Rightsizing can come in many forms and Mr Bugbee opened this section of the debate by referring to the recent consolidation between Diamond S Shipping and Norden to create DiaNor. While being the right size for companies in the sector five years ago, today the two companies have consolidated from the current market.
Mr Bugbee also noted that rightsizing was not only about ships and data, it is about people, too. “If you are running platforms with a greater number of ships, your platforms are likely to be more advanced and this gives opportunities for people to grow within the organisation.”
Regarding invigorating the supply chain: new standards, collaboration, contracting models and cash flow; the two industry leaders agreed that more co-operation is needed. Mr Bugbee said, “I would not have a problem with our technical people discussing safety or environment issues with another owner, ways to improve things.”
The questions to the panellists varied between thoughts on the market to the impact of the Covid-19 coronavirus. On the markets, the panellists were asked to compare the refined markets to that of the Suezmax tanker market. Both felt the refined products market would continue to outperform the Suezmax market, and the crude oil tanker sector in general to the end of 2020.
On the Covid-19 coronavirus, both industry leaders were of the opinion that there has not been enough done to allow crew changes to take place. Crews have been unable to return home, but one positive aspect is there have been no positive coronavirus cases within the crews on the two companies’ ships.
One question concerned the perception of investors to shipping. The shipping industry on the stock exchanges trades at a discount to net asset value (NAV). Mr Skov said, “This (NAV situation) is a disappointment.”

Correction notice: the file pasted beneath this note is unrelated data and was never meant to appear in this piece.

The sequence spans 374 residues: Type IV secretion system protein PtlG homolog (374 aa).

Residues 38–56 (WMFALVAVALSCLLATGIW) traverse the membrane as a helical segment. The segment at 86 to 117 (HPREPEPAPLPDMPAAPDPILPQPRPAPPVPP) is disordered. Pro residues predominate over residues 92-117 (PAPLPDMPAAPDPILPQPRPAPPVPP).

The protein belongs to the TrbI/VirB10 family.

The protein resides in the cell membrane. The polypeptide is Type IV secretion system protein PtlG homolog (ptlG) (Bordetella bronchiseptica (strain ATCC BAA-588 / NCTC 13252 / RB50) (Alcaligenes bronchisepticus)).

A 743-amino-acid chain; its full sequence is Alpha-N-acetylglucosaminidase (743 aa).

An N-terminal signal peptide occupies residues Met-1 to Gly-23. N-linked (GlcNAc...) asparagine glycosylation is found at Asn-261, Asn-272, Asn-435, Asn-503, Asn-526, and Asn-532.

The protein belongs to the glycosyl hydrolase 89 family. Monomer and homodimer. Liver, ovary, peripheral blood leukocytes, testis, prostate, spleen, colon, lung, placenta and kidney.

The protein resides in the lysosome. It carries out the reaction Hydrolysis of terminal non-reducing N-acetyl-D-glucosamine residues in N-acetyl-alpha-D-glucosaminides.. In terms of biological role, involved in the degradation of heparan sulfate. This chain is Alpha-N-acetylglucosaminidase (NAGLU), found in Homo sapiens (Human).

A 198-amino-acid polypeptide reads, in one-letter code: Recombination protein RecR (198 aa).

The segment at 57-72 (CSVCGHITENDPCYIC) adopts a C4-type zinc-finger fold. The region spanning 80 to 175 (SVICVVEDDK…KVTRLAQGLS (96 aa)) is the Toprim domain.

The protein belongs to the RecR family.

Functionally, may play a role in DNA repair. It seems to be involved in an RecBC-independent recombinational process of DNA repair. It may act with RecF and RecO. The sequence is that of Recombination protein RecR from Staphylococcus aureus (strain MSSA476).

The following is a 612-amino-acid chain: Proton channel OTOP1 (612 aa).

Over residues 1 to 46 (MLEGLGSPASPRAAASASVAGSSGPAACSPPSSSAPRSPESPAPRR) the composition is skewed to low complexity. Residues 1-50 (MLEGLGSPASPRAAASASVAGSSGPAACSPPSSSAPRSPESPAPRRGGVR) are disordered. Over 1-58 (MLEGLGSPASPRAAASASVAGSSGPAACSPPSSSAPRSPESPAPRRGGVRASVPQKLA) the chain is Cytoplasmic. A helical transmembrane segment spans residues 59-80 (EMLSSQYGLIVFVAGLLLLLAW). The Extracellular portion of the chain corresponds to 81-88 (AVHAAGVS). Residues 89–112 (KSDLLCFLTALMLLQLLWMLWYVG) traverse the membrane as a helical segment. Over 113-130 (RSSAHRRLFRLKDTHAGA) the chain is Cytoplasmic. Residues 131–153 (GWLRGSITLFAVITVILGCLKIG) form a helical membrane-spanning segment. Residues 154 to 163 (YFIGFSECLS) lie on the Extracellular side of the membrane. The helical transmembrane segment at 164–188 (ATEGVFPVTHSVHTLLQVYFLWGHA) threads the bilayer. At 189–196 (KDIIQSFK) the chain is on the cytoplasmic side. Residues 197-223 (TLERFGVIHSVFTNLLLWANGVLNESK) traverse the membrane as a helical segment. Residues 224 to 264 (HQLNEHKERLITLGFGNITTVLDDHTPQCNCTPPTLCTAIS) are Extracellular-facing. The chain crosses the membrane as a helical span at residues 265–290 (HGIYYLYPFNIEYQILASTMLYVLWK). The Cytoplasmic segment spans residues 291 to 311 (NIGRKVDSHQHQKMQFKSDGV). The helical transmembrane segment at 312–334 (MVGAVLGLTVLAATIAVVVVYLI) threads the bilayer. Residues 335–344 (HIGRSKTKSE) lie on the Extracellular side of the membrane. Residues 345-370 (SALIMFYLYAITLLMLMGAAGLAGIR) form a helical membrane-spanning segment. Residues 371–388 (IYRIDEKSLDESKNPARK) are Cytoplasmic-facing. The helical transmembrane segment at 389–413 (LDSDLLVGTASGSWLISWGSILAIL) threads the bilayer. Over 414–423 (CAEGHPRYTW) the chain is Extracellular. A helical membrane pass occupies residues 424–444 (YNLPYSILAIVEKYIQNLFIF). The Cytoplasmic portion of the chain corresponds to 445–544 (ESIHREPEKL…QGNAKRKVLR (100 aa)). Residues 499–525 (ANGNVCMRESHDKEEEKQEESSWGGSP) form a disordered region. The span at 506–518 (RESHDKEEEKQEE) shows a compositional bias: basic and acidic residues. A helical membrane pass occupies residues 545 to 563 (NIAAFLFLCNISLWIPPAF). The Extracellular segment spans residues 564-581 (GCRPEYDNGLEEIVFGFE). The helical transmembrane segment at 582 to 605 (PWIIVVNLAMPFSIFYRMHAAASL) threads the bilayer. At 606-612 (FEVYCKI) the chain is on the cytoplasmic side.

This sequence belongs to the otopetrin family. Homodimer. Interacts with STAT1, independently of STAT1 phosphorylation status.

Mr Bugbee felt it was a fair question and explained that “Shipping is a value trade and virtually all companies related to value trade below other sectors, such as technology,” he said. He noted shipping is perceived as risky, illiquid, and volatile. There was a more fundamental reason for the disconnect between NAV and values. “Most investors do not look at NAV. We are industry specialists and we understand NAV. This is frustrating and we have to navigate through this period carefully as the equity markets are not open,” said Mr Bugbee.
On the positive side, he noted the capital markets are closed, too. There is no capital for newbuildings. “We have a period ahead of increasing demand, a small orderbook, an ageing fleet with vessels approaching 15-years old and being removed from the premium charter trades, he said.” These could be the conditions required to change the NAV situation.
Both panellists wrapped up with their key takeaways from the discussion. Mr Skov’s key takeaway was about having access to people and being able to attract the right people to the business. “In my view, that is key to any business and across all topics,” he said.
“I would also say it is no longer a case that the tanker market will have consolidation. We have had a lot of consolidation in the last 2.5 years though mergers and acquisitions and through pooling. We are going to have consolidation through a third way. Those fleets with older vessels will reduce. The number of owners operating modern sub-15-year-old vessel will be less. It will be consolidation through ageing,” was Mr Bugbee’s closing observation.
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Panellists (left to right): Hafnia chief executive officer Mikael Skov and Scorpio USA president Robert Bugbee